Head and shoulders are a trend reversal pattern. It is composed of a new high followed by a reversion and a bounce to a form a higher new high price and a reversion that bounces again to form a lower high before falling again. By connecting the two lows of the bounce points, the support trend line also known as the neckline is formed. The first high and subsequent higher high is the first shoulder and head. The high of the second bounce is the second shoulder. When the price falls back through the support trend line, the head and shoulders pattern is triggered. This pattern forms when the buyers are simply exhausted and lose interest as a new downtrend forms when the support trend line is broken.
The head is the highest point of the pattern followed by the second shoulder, which should not exceed the highs of the head. The slope of the neckline is irrelevant. Once the neckline is broken, then the pattern triggers the breakdown. Once the support of the neckline is broken, it may act as resistance if the stock attempts to rally. After the breakdown, the profit target is usually the distance from the head to the neckline, which is added to the neckline.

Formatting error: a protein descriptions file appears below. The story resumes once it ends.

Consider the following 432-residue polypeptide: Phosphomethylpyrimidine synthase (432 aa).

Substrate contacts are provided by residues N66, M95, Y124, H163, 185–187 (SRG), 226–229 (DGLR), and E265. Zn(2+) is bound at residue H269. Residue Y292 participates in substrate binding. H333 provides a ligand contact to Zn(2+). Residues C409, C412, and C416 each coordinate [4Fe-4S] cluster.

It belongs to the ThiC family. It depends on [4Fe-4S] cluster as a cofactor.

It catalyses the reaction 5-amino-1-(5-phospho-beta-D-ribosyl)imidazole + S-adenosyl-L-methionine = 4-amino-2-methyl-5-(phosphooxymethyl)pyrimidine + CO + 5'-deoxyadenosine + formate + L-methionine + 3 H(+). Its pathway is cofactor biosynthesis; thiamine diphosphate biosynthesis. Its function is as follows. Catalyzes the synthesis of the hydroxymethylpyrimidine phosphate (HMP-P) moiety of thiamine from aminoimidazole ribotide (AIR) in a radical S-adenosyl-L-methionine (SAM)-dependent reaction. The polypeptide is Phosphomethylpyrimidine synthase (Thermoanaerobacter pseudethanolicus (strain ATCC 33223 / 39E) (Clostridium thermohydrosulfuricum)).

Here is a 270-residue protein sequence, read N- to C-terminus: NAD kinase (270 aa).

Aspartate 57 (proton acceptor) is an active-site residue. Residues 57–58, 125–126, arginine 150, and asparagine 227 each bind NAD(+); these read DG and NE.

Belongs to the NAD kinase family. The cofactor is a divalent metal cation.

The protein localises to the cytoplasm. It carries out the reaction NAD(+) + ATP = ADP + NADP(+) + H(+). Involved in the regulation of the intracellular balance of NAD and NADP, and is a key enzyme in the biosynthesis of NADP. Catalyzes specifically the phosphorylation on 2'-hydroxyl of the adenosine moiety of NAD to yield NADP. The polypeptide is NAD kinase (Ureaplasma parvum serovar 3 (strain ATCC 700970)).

Inverse Head and Shoulders
This is the opposite of the bearish head and shoulders pattern. Instead of a breakdown, it forms a breakout. The first shoulder forms when the downtrend makes a new low before bouncing to a peak, which starts the neckline formation. As the price falls back down through the old lows and makes a subsequent new low forming the head as it rebounds again to peak at the neckline before falling again to a higher low which is the second shoulder. The bounce off the second shoulder than breaks through the neckline to trigger the inverse head and shoulder pattern that reversals the trend back up. The target is the distance between the head and the neckline added to the neckline.